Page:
How to Take a Good Picture of Pie

updated Jun 8, 2019
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(Image credit: Apartment Therapy)
(Image credit: Apartment Therapy)
Best Pie Bakeoff in session, I wanted to pass on a few tips on taking a good picture of pie (or tart) since photos are one of the requirements to enter the contest.

Because so many people now cook with a camera around their necks (and eat with one in their laps) we encourage readers to send in photos with their questions and require them to do so for contests. Many are wonderful, but some could use help. Whether or not you plan to participate in the Bakeoff, I thought a little Pie Photography 101 might be useful.

By the way, I learned most of these tips from my mother, who is a food stylist and did the styling for my book. Thanks, Mom.

(Image credit: Apartment Therapy)

A few tips for any pie photo:
• Set the scene: is it a classic apple pie? Then maybe a stainless steel counter-top and a modern fork isn’t the look you’re going for. Is is a svelte chocolate tart? Maybe then you should include dressier props like an elegant fork or a fancy espresso cup to the side.
• Think a lot about propping. Baking your pie in an attractive pie plate makes a difference. Consider the plate and fork if you’re showing a slice. Consider showing textiles like a napkin, tablecloth, or a hot pad. A pair of hands showing a whole baked pie makes a great picture. A body is a prop, too. Perhaps the cook is wearing a fun apron.
• Blue/greens bring out the warm golden tones of crust. This is easily achieved with props.
• Lighting is so important. Unless it’s night or raining, it’s almost always better to shoot in natural light outdoors. I live in a fourth floor walk-up and shoot a lot on my fire escape, so be creative. Never use the flash unless you have a professional set-up and know what you’re doing. The photo above of my Hazelnut Meringue Tart was taken outdoors.
• Always stabilize your camera. If you don’t have a tripod, just balance your camera on something: a wine glass, a stack of books or magazines (see Faith at the top of the post) etc.
• Brush a little water or a 1:1 mixture of water and clear corn syrup over fruit just before shooting for juiciness as in the strawberry tart above.
• Fresh out of the oven is usually best.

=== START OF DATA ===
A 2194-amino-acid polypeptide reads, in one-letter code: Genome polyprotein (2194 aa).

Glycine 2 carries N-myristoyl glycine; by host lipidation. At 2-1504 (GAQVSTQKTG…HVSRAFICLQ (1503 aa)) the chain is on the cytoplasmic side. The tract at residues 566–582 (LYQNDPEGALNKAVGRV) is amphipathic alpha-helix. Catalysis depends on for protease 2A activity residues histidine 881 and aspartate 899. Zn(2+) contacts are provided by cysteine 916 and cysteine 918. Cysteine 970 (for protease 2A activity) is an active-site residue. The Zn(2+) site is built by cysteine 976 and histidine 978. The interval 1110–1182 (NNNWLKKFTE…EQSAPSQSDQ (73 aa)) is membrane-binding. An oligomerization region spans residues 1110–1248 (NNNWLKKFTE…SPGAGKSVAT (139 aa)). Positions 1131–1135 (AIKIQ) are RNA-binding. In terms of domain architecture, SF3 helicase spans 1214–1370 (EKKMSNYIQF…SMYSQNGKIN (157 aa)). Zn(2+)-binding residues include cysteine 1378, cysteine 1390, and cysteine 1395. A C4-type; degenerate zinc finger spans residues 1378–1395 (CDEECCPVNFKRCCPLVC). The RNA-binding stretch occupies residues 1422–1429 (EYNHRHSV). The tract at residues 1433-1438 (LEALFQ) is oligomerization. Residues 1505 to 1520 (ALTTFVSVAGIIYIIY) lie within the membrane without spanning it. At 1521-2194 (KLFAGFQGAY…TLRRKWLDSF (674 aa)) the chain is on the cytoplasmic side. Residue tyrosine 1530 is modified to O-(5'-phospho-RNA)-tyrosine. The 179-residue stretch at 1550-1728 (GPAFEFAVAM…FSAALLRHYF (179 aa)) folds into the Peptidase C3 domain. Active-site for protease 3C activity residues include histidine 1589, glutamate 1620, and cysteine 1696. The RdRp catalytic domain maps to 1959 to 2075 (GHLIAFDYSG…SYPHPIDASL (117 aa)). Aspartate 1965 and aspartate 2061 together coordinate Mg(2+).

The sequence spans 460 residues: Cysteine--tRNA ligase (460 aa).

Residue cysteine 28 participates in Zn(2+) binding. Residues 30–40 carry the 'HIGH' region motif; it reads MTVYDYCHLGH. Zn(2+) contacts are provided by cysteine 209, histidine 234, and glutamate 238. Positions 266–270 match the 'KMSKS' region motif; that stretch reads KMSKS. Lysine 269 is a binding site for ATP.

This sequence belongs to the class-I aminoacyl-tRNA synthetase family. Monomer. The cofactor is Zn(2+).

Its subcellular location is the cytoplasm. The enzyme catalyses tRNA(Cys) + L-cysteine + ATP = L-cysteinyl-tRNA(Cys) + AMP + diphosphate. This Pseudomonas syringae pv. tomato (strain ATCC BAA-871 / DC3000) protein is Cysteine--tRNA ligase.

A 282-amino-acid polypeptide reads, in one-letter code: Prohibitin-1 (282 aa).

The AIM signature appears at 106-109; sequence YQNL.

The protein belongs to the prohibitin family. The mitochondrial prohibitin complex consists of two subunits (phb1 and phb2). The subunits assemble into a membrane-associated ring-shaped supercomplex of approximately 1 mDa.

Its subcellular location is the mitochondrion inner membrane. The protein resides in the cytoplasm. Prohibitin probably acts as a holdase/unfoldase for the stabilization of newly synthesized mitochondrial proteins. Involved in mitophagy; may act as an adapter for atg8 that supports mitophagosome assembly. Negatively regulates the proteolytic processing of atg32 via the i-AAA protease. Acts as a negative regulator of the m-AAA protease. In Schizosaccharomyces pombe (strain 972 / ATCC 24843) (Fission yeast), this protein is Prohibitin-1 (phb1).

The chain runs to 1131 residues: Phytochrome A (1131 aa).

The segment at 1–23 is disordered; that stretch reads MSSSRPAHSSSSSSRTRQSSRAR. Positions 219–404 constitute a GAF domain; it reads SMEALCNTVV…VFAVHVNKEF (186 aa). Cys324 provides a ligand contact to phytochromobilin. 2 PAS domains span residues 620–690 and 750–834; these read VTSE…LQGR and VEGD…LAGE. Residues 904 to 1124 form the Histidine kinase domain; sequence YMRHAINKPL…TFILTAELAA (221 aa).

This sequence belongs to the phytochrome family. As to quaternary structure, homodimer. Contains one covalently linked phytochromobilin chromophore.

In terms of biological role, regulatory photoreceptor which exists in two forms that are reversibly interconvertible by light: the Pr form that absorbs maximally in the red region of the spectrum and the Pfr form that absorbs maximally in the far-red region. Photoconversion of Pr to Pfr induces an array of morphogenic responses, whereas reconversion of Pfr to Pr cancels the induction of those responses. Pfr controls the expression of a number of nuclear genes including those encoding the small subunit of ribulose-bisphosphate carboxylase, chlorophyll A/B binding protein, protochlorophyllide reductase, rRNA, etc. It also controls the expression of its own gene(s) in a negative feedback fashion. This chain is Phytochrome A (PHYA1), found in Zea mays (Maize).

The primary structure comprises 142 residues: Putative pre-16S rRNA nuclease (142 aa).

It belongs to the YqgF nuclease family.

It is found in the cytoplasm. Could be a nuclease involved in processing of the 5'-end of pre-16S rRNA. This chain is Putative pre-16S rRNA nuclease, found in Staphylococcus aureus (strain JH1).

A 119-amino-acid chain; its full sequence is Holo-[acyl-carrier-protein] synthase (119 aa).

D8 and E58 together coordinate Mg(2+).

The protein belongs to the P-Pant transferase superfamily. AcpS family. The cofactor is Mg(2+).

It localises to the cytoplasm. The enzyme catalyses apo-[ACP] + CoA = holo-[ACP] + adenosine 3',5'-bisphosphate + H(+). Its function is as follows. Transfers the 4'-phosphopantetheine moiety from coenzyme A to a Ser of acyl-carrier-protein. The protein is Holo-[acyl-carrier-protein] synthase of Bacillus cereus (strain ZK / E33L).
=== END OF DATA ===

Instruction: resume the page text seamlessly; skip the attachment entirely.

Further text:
(Image credit: Apartment Therapy)

For pie pieces and whole pies with a piece removed:
• Shoot from a low angle when you want to emphasize the filling as in the Chocolate Cherry Tart (above left.)
• Don’t let the filling spread over the entire lower crust, i.e. be sure you see the texture of the bottom crust in the picture.
• Crumbs, flakes, dribbles and smears are warm and friendly and yummy. Don’t try to be too sanitized.
• Prop up the back edge of pie (if not showing in photo) with wads of paper towels (food stylists use mashed potatoes!) to keep it from collapsing.
• Try shooting from unexpected like from the point of the slice straight back (as in the Pecan Tart above) or from the backside.

(Image credit: Apartment Therapy)

For whole pies:
• Use cut outs on double-crust pies so filling can be seen, as in the blueberry pie image, upper right.
• Shoot from a high angle in most cases, as seen in the Apricot Galette (upper left) and the Pecan Pie, (lower left.)
• Don’t feel you have to show the entire whole pie. It can “creep” into the shot from the side (as in the free form apple tart, lower right), top (as in the Pecan Pie, lower left), or bottom (as in the Blueberry Pie, upper right.) In this case, consider adding other props (server, plate, textile etc.), or for a more modern look, empty space or a simple textile.
• If edges break, they can be “glued” back in with Vaseline or clear cake gel. Use a toothpick or tweezers to handle the broken bits.

• Food Photography Tips for Newbies
• Good Question: Best Camera for Food Photography
• Ten Tastiest Food Photography Tips

(Images: Chocolate Cherry, Strawberry, and Pecan Tarts from John Kelly Photography, Blueberry Pie from flickr member thebittenword licensed under Creative Commons, Pecan Pie image via flickr member museinthecity licensed under Creative Commons, everything else by Sara Kate Gillingham-Ryan)